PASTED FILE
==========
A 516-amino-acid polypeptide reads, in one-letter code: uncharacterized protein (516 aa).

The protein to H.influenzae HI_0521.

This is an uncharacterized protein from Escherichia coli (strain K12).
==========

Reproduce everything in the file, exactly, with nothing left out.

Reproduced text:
A 516-amino-acid polypeptide reads, in one-letter code: uncharacterized protein (516 aa).

The protein to H.influenzae HI_0521.

This is an uncharacterized protein from Escherichia coli (strain K12).